Excellent press piece

[Click HERE to go to the story.]

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Quite surprisingly, this piece about  midwives and homebirth is quite balanced if not a bit to the left. Kudos. One of my favorite lines:

““All women have choices,” Rach Zeller of Buffalo Homebirth says. “They can refuse anything that they’re being asked to consent to. They need to take it upon themselves to really understand what the ramifications are of what procedures they allow.

So we are back to the old question we birth advocates keep going round and round about. The age-old question of “Which came first, the chicken or the egg?” Is it the doctors who need to change or the women who need to stand up and demand birth be allowed to progress as GOD intended? Because let’s face it – women’s bodies were created and I believe INTRICATELY DESIGNED to give birth. And like any other God-thing that we humans get our hands into, we may never fully understand the ramifications of messing with that perfection.

Interesting turn of phrase

Interesting. Hmmm… Note the recent practice bulletin by ACOG regarding induction of labor:

“A physician capable of performing a cesarean should be readily available any time induction is used in the event that the induction isn’t successful in producing a vaginal delivery,” Dr. Ramin concluded. “These guidelines will help physicians utilize the most appropriate method depending on the unique characteristics of the pregnant woman and her fetus.”

Obstet Gynecol. 2009;114:386-397.

Ok, so all we need is “a physician capable of performing a cesarean” to be “readily available” should an induction be “unsuccessful”. Interesting. But for a VBAC “trial of labor” hospitals should have “immediate access” to anesthesiologists? Hmmm….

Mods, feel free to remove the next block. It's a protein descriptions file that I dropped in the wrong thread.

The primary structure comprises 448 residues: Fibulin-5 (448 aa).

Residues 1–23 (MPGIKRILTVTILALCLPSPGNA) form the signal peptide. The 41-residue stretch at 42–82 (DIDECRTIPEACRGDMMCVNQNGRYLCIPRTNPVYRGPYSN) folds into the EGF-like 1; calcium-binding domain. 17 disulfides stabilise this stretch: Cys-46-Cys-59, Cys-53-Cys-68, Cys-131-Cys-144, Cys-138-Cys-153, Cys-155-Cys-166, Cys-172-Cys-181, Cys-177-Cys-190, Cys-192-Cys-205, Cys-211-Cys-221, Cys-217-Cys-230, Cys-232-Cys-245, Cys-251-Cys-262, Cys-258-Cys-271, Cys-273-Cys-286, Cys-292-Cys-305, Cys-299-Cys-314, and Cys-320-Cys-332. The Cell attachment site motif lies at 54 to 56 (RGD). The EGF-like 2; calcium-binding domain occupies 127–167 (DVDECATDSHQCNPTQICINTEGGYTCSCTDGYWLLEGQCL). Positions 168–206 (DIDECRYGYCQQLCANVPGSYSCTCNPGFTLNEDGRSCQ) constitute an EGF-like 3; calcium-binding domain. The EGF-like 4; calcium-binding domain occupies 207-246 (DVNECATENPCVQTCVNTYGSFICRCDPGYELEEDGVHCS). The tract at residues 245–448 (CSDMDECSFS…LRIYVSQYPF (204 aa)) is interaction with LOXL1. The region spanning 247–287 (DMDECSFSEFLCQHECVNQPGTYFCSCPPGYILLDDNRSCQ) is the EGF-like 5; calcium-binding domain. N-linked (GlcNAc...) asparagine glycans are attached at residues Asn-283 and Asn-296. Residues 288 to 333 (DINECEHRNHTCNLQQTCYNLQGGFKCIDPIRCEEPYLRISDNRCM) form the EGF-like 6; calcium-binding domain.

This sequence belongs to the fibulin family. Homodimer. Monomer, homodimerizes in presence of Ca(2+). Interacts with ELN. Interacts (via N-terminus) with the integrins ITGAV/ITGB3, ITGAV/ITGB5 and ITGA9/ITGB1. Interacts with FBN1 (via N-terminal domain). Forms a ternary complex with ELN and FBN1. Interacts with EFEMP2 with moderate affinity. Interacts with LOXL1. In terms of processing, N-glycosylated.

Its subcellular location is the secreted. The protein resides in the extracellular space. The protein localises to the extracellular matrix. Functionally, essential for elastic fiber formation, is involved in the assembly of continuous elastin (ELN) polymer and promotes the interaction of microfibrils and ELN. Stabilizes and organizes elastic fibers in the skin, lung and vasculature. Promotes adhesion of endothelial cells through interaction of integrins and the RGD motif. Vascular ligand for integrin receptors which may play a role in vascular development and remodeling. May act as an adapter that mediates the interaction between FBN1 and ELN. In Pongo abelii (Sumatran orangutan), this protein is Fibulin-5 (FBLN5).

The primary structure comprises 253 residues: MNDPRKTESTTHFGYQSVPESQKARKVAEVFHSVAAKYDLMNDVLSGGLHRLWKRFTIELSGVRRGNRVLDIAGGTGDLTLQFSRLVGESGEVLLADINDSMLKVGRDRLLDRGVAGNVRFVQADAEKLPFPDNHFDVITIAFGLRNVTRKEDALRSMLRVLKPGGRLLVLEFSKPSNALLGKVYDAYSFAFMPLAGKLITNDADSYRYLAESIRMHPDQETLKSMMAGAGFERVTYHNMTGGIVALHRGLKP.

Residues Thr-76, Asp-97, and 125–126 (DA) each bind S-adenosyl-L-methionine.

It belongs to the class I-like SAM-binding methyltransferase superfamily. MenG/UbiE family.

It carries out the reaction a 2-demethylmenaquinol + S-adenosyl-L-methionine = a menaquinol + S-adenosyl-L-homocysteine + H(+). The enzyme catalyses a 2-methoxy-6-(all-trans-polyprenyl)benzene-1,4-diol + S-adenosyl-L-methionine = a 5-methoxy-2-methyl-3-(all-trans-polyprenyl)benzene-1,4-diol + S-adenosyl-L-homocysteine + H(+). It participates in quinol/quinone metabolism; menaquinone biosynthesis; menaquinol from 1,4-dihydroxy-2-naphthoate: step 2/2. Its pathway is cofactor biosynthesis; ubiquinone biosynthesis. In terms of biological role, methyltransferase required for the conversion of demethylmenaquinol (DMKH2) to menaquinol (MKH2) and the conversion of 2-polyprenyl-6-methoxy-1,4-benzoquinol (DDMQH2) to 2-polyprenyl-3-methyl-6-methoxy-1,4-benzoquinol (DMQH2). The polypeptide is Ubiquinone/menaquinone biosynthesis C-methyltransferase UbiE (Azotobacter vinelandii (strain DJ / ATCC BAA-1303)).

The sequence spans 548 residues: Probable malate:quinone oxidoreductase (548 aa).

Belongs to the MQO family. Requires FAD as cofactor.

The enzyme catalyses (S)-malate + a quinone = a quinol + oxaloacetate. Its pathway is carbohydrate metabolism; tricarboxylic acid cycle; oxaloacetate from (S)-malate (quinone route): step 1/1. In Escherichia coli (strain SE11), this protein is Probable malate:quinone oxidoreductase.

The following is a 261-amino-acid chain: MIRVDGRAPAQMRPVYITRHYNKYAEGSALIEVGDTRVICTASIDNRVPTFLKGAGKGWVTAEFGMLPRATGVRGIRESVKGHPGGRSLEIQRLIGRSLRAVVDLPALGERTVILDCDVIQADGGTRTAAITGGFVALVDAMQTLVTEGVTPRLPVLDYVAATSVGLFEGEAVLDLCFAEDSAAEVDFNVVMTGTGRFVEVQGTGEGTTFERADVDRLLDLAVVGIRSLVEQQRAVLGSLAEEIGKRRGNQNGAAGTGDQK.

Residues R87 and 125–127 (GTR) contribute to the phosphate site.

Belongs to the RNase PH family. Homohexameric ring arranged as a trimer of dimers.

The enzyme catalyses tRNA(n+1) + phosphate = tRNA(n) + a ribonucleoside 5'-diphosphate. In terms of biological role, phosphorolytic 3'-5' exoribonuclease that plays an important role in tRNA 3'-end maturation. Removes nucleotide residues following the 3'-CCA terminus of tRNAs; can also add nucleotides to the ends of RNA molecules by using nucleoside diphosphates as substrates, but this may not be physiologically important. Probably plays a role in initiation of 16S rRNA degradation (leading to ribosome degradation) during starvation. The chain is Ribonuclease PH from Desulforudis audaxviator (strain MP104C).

And on the use of oxytocin: “The main adverse effects of oxytocin are dose-related uterine tachysystole and category II or category III FHR tracings.”

But for  nipple stimulation, which is often a labor augmentor (if you want to medical-ize it) used by midwives at home births, the risks include “uterine tachysystole with FHR decelerations and increased trend in perinatal death.”

Interesting isn’t it? That oxytocin doesn’t carry a risk of perinatal death but NIPPLE STIMULATION does?

Interesting indeed.

Only if…

“It’s a numbers thing,” says Dr. Shelley Binkley, an ob-gyn in private practice in Colorado Springs who stopped offering VBACs in 2003. “You don’t get sued for doing a C-section. You get sued for not doing a C-section.”

I’ve seen this quote before, but it never quite made me as angry as it did this morning when I was reading it in the context of THIS TIME MAGAZINE ARTICLE. This California mom has to drive 100 miles to have the chance for a VBAC. Give me a break!